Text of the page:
We acknowledge that the facts of White and Hill are not identical to those of the case at bar. Appellant specifically pointed to the fact that he and Price were married at the time of the assault, which was not the case with the defendant and victim in either White or Hill. We do not believe this fact is significant. In both the aforementioned cases and the case before us, the dating relationship between the defendant and victim ended prior to the assault. Whether the dating relationship ended due to the dissolution of the relationship or the inception of a marriage is irrelevant. Nowhere does the statute indicate that a marriage somehow cancels out a prior dating relationship between the same individuals.
Appellant claims that convicting him based upon his prior dating relationship with his spouse would meld dating relationships and spousal relationships into one indistinguishable category. Appellant's argument implies that the State could choose to prove either a dating relationship or a spousal relationship while alleging only a single charge. We do not believe this would be the case. There may be significant overlap between the categories of dating relationships and marriage, especially in the case of a common-law marriage, but the overlap between the categories does not make them identical or interchangeable. First of all, there is significant overlap between the categories of household and family as defined by the Texas Family Code—“individuals related by consanguinity or affinity,” “individuals who are parents of the same child,” and “foster children and foster parents” are more than likely to live together in the same dwelling. In the case at bar, Price likely satisfies the criteria to be both a member of Appellant's household and a member of his family. This does not mean that the categories of household and family are indistinguishable.
Furthermore, the categories of dating relationships and marriage are not interchangeable. There are individuals who have a spousal relationship but no prior dating relationship with each other, for instance in an arranged marriage. A defendant who assaults his spouse under these circumstances could be charged only with assault-family violence against a member of his family. If the spousal relationship and dating relationship elements are truly indistinguishable, they could be freely interchanged. This is not the case.
Finally, we are not convinced by the proposition that the legislature intended for the “has had” element of the statute to apply exclusively to dating relationships that ended recently. In his dissenting and concurring opinion, Chief Justice Wright parsed the ramifications of the present perfect tense “has had” and the past perfect tense “had had.” Sanchez, 460 S.W.3d at 683. The uses of the present perfect tense include representing “an action that has been completed recently” and representing “an action that has been completed at some indefinite time in the past.” Id. at 682, 683. Chief Justice Wright concluded that the legislature did not intend to apply the latter usage of the present perfect tense. Id. He reasoned that the legislature presented the two types of relationships disjunctively in the applicable sections of the statute, thereby separating them. Id. Also, the legislature would have used the past perfect tense had it intended to apply the statute to all dating relationships within a person's lifetime. Id.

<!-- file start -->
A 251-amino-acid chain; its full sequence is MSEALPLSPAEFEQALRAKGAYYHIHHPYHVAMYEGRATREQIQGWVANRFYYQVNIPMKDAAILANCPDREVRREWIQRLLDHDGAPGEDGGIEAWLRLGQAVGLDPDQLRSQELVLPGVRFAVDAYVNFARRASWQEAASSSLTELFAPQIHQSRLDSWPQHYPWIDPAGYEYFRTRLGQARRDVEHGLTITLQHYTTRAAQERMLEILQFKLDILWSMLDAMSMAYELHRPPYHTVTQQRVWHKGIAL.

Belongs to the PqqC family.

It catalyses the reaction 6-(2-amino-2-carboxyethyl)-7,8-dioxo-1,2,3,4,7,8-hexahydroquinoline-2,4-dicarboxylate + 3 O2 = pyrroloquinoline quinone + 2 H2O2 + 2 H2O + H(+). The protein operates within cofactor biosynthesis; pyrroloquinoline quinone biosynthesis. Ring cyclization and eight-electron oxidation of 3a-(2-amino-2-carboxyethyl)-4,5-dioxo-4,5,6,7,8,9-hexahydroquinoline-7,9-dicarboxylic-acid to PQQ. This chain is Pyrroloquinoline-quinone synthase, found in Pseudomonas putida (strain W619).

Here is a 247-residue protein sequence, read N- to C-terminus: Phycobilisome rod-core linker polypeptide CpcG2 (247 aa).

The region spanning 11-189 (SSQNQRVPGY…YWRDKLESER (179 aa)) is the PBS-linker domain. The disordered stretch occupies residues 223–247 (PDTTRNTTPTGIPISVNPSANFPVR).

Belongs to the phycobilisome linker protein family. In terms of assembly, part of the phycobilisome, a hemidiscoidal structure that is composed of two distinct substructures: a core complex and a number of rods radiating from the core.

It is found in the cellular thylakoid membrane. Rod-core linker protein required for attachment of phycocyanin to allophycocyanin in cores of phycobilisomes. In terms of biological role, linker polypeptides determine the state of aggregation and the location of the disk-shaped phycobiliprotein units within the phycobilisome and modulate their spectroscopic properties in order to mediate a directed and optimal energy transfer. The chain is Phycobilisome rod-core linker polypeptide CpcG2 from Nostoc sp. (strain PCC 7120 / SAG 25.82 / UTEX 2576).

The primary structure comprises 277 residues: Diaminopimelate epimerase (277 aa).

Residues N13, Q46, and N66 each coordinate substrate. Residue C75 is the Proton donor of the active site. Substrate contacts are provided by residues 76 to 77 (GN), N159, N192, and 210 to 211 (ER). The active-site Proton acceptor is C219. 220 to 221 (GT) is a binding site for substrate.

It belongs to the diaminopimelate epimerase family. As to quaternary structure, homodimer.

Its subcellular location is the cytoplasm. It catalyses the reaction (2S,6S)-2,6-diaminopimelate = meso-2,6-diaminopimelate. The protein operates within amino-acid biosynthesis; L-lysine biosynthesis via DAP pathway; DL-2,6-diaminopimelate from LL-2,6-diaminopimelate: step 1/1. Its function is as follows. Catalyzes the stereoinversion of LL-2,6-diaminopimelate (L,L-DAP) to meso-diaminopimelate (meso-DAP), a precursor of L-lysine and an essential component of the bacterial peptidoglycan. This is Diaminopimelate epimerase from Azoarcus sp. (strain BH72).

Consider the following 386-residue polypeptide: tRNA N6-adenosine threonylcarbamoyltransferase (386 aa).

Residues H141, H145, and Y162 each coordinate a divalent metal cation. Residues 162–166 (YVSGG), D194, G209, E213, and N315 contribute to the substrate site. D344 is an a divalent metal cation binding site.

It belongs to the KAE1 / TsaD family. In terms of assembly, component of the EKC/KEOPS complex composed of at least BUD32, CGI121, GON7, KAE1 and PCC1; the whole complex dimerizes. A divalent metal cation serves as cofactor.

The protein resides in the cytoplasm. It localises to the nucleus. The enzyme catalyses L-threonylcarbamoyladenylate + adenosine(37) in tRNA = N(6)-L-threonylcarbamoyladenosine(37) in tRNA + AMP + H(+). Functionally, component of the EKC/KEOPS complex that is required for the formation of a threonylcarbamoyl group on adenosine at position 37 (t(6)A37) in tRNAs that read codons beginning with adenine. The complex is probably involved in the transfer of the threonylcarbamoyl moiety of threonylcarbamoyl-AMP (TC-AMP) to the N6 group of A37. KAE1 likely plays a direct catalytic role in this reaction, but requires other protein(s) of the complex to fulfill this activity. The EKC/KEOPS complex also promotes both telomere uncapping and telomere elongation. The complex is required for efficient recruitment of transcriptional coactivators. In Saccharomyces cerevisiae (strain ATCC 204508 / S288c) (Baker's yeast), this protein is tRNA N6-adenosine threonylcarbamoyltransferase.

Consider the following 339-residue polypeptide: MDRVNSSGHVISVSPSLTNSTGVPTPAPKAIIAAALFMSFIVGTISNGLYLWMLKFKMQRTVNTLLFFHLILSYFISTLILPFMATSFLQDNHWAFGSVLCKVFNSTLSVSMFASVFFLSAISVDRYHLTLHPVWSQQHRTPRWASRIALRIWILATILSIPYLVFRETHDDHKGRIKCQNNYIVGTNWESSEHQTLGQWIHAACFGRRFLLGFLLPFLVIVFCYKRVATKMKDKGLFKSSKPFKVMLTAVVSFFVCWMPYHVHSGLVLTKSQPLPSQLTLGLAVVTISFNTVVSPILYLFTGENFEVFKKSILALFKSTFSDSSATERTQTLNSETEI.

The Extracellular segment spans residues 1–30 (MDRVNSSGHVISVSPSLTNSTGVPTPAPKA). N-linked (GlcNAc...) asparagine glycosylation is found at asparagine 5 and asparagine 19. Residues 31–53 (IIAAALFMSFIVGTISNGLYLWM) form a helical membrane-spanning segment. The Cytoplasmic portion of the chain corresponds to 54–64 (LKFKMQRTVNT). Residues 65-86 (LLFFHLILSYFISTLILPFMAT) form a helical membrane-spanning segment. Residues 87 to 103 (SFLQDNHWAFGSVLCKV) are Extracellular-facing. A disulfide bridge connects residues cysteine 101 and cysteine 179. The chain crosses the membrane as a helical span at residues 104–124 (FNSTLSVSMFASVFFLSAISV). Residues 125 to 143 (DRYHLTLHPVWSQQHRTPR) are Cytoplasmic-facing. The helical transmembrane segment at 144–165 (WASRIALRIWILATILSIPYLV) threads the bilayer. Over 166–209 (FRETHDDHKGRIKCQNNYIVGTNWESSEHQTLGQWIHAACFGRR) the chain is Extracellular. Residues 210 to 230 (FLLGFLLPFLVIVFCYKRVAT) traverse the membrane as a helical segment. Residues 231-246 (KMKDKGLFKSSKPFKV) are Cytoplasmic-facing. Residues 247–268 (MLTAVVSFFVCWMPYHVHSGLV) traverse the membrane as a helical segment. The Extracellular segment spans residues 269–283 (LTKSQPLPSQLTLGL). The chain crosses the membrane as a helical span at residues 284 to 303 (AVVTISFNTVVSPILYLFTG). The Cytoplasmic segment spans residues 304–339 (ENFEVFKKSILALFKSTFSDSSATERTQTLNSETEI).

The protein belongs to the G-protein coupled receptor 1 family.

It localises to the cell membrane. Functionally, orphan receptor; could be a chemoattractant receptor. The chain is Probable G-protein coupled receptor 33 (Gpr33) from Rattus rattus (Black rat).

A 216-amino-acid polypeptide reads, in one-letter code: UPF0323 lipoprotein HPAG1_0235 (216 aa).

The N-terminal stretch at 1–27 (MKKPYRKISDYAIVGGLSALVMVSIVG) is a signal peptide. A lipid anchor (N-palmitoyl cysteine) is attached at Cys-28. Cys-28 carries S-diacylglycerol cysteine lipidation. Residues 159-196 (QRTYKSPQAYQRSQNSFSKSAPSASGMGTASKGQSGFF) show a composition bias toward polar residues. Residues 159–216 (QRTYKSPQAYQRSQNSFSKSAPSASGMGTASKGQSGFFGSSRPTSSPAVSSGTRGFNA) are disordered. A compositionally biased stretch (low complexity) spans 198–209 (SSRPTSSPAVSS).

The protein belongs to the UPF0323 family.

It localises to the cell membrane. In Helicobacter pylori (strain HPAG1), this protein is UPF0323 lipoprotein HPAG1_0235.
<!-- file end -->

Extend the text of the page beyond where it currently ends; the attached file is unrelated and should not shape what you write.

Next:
This analysis produces few results, and it is unnecessary for the legislature to have used “had had” when the actual phrase in the current statute can functionally represent the same range of time (any time prior to the assault). Also, any separation of the concepts of dating relationships and marriage in the applicable sections of the statute has no impact on whether the phrase “has had” refers to “an action that has been completed at some indefinite time in the past.” On another note, we agree with the State that, on a practical level, an insistence that the prior dating relationship ended “recently” relative to the assault is unworkable. The statute provides no guidance as to what constitutes recently. Reasonable people could conclude that a period of three years between the end of the dating relationship and the assault, as in Appellant's case, is recent, while a period of ten or fifteen years is not. On the other hand, Chief Justice Wright claims that a three-year period “does not fit within the concept of ‘recently.’ ” Sanchez, 460 S.W.3d at 683. If the legislature had intended for there to be an explicit limit on the length of time between the dating relationship and the assault, it would have inserted one into the statute. We will not add a statutory time limit when none exists in Texas Family Code § 71.0021.
For all the foregoing reasons, we conclude that a defendant may be convicted of assaulting his spouse based solely on their past dating relationship. We affirm the decision of the court of appeals.
MEYERS, J., delivered the opinion of the Court in which KELLER, P.J., and JOHNSON, KEASLER, ALCALA, RICHARDSON, YEARY, and NEWELL, JJ., joined.
HERVEY, J., concurred.